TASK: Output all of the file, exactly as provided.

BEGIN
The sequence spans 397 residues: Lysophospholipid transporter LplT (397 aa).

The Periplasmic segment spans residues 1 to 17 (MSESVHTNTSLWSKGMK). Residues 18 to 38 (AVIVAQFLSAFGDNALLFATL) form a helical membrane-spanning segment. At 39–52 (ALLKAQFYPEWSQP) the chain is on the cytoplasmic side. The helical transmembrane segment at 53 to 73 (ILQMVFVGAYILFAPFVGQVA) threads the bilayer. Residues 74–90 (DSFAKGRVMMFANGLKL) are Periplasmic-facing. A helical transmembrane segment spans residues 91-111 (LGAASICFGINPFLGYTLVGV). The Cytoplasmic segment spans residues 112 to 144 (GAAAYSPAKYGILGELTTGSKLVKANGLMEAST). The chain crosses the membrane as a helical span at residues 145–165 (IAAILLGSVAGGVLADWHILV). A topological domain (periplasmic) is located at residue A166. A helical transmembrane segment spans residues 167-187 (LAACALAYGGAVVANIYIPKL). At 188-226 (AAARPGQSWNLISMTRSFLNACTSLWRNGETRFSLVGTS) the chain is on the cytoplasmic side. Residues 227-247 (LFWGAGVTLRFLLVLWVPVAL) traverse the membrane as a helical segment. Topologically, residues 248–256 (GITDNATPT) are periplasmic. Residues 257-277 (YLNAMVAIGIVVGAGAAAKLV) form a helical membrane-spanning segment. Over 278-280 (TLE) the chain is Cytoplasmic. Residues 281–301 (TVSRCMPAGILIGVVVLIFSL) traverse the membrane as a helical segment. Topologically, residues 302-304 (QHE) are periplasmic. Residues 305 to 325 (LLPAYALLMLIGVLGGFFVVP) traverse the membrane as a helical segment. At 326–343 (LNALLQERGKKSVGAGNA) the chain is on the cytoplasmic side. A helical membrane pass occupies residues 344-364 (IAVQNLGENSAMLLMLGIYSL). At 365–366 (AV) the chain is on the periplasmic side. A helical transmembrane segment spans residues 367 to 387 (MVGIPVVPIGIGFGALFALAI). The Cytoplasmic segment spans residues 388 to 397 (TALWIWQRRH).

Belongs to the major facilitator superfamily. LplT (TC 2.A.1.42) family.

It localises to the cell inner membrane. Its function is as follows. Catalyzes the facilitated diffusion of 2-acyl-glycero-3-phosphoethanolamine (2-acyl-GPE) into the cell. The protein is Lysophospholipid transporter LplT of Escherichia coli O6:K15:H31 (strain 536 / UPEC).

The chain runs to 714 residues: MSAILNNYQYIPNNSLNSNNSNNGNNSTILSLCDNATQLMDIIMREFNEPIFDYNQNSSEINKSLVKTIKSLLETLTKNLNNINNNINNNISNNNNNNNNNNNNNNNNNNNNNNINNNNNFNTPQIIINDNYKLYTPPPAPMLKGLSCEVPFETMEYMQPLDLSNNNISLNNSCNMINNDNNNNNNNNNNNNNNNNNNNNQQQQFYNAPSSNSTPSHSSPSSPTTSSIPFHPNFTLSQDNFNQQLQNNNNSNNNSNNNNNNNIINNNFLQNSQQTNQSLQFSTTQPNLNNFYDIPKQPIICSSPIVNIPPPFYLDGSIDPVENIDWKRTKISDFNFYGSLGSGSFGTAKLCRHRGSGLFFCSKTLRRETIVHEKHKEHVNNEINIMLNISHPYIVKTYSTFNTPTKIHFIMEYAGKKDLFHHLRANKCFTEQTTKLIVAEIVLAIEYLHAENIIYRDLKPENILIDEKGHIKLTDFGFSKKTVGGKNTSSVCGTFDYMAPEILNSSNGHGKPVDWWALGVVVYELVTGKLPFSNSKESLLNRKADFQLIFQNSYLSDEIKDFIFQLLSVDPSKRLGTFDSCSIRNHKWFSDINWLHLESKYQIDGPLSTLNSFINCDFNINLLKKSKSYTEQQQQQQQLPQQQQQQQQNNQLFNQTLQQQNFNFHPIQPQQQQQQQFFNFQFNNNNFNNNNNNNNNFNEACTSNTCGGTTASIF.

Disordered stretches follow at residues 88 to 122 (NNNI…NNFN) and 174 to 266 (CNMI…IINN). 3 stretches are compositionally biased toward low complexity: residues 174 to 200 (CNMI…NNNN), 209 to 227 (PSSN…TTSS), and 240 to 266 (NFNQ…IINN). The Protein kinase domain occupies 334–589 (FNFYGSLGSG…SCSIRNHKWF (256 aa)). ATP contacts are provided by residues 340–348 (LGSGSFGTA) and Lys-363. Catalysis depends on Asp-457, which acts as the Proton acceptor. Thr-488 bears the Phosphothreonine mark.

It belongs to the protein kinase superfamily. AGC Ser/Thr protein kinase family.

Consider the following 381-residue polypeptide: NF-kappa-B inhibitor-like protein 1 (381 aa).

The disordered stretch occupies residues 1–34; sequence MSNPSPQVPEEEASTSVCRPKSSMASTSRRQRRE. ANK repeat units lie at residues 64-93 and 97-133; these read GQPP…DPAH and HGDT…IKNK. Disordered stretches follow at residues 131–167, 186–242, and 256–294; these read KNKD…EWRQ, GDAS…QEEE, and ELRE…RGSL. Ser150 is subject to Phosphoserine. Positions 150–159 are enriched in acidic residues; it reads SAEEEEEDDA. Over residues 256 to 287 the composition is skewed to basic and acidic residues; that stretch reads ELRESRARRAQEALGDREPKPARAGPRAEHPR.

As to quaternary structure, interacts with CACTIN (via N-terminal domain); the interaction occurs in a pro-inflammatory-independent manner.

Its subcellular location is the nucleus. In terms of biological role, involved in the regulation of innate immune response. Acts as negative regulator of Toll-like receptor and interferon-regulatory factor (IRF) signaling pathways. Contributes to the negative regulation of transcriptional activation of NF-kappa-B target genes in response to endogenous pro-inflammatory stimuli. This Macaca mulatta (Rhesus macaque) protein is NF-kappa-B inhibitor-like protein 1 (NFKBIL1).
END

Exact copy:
The sequence spans 397 residues: Lysophospholipid transporter LplT (397 aa).

The Periplasmic segment spans residues 1 to 17 (MSESVHTNTSLWSKGMK). Residues 18 to 38 (AVIVAQFLSAFGDNALLFATL) form a helical membrane-spanning segment. At 39–52 (ALLKAQFYPEWSQP) the chain is on the cytoplasmic side. The helical transmembrane segment at 53 to 73 (ILQMVFVGAYILFAPFVGQVA) threads the bilayer. Residues 74–90 (DSFAKGRVMMFANGLKL) are Periplasmic-facing. A helical transmembrane segment spans residues 91-111 (LGAASICFGINPFLGYTLVGV). The Cytoplasmic segment spans residues 112 to 144 (GAAAYSPAKYGILGELTTGSKLVKANGLMEAST). The chain crosses the membrane as a helical span at residues 145–165 (IAAILLGSVAGGVLADWHILV). A topological domain (periplasmic) is located at residue A166. A helical transmembrane segment spans residues 167-187 (LAACALAYGGAVVANIYIPKL). At 188-226 (AAARPGQSWNLISMTRSFLNACTSLWRNGETRFSLVGTS) the chain is on the cytoplasmic side. Residues 227-247 (LFWGAGVTLRFLLVLWVPVAL) traverse the membrane as a helical segment. Topologically, residues 248–256 (GITDNATPT) are periplasmic. Residues 257-277 (YLNAMVAIGIVVGAGAAAKLV) form a helical membrane-spanning segment. Over 278-280 (TLE) the chain is Cytoplasmic. Residues 281–301 (TVSRCMPAGILIGVVVLIFSL) traverse the membrane as a helical segment. Topologically, residues 302-304 (QHE) are periplasmic. Residues 305 to 325 (LLPAYALLMLIGVLGGFFVVP) traverse the membrane as a helical segment. At 326–343 (LNALLQERGKKSVGAGNA) the chain is on the cytoplasmic side. A helical membrane pass occupies residues 344-364 (IAVQNLGENSAMLLMLGIYSL). At 365–366 (AV) the chain is on the periplasmic side. A helical transmembrane segment spans residues 367 to 387 (MVGIPVVPIGIGFGALFALAI). The Cytoplasmic segment spans residues 388 to 397 (TALWIWQRRH).

Belongs to the major facilitator superfamily. LplT (TC 2.A.1.42) family.

It localises to the cell inner membrane. Its function is as follows. Catalyzes the facilitated diffusion of 2-acyl-glycero-3-phosphoethanolamine (2-acyl-GPE) into the cell. The protein is Lysophospholipid transporter LplT of Escherichia coli O6:K15:H31 (strain 536 / UPEC).

The chain runs to 714 residues: MSAILNNYQYIPNNSLNSNNSNNGNNSTILSLCDNATQLMDIIMREFNEPIFDYNQNSSEINKSLVKTIKSLLETLTKNLNNINNNINNNISNNNNNNNNNNNNNNNNNNNNNNINNNNNFNTPQIIINDNYKLYTPPPAPMLKGLSCEVPFETMEYMQPLDLSNNNISLNNSCNMINNDNNNNNNNNNNNNNNNNNNNNQQQQFYNAPSSNSTPSHSSPSSPTTSSIPFHPNFTLSQDNFNQQLQNNNNSNNNSNNNNNNNIINNNFLQNSQQTNQSLQFSTTQPNLNNFYDIPKQPIICSSPIVNIPPPFYLDGSIDPVENIDWKRTKISDFNFYGSLGSGSFGTAKLCRHRGSGLFFCSKTLRRETIVHEKHKEHVNNEINIMLNISHPYIVKTYSTFNTPTKIHFIMEYAGKKDLFHHLRANKCFTEQTTKLIVAEIVLAIEYLHAENIIYRDLKPENILIDEKGHIKLTDFGFSKKTVGGKNTSSVCGTFDYMAPEILNSSNGHGKPVDWWALGVVVYELVTGKLPFSNSKESLLNRKADFQLIFQNSYLSDEIKDFIFQLLSVDPSKRLGTFDSCSIRNHKWFSDINWLHLESKYQIDGPLSTLNSFINCDFNINLLKKSKSYTEQQQQQQQLPQQQQQQQQNNQLFNQTLQQQNFNFHPIQPQQQQQQQFFNFQFNNNNFNNNNNNNNNFNEACTSNTCGGTTASIF.

Disordered stretches follow at residues 88 to 122 (NNNI…NNFN) and 174 to 266 (CNMI…IINN). 3 stretches are compositionally biased toward low complexity: residues 174 to 200 (CNMI…NNNN), 209 to 227 (PSSN…TTSS), and 240 to 266 (NFNQ…IINN). The Protein kinase domain occupies 334–589 (FNFYGSLGSG…SCSIRNHKWF (256 aa)). ATP contacts are provided by residues 340–348 (LGSGSFGTA) and Lys-363. Catalysis depends on Asp-457, which acts as the Proton acceptor. Thr-488 bears the Phosphothreonine mark.

It belongs to the protein kinase superfamily. AGC Ser/Thr protein kinase family.

Consider the following 381-residue polypeptide: NF-kappa-B inhibitor-like protein 1 (381 aa).

The disordered stretch occupies residues 1–34; sequence MSNPSPQVPEEEASTSVCRPKSSMASTSRRQRRE. ANK repeat units lie at residues 64-93 and 97-133; these read GQPP…DPAH and HGDT…IKNK. Disordered stretches follow at residues 131–167, 186–242, and 256–294; these read KNKD…EWRQ, GDAS…QEEE, and ELRE…RGSL. Ser150 is subject to Phosphoserine. Positions 150–159 are enriched in acidic residues; it reads SAEEEEEDDA. Over residues 256 to 287 the composition is skewed to basic and acidic residues; that stretch reads ELRESRARRAQEALGDREPKPARAGPRAEHPR.

As to quaternary structure, interacts with CACTIN (via N-terminal domain); the interaction occurs in a pro-inflammatory-independent manner.

Its subcellular location is the nucleus. In terms of biological role, involved in the regulation of innate immune response. Acts as negative regulator of Toll-like receptor and interferon-regulatory factor (IRF) signaling pathways. Contributes to the negative regulation of transcriptional activation of NF-kappa-B target genes in response to endogenous pro-inflammatory stimuli. This Macaca mulatta (Rhesus macaque) protein is NF-kappa-B inhibitor-like protein 1 (NFKBIL1).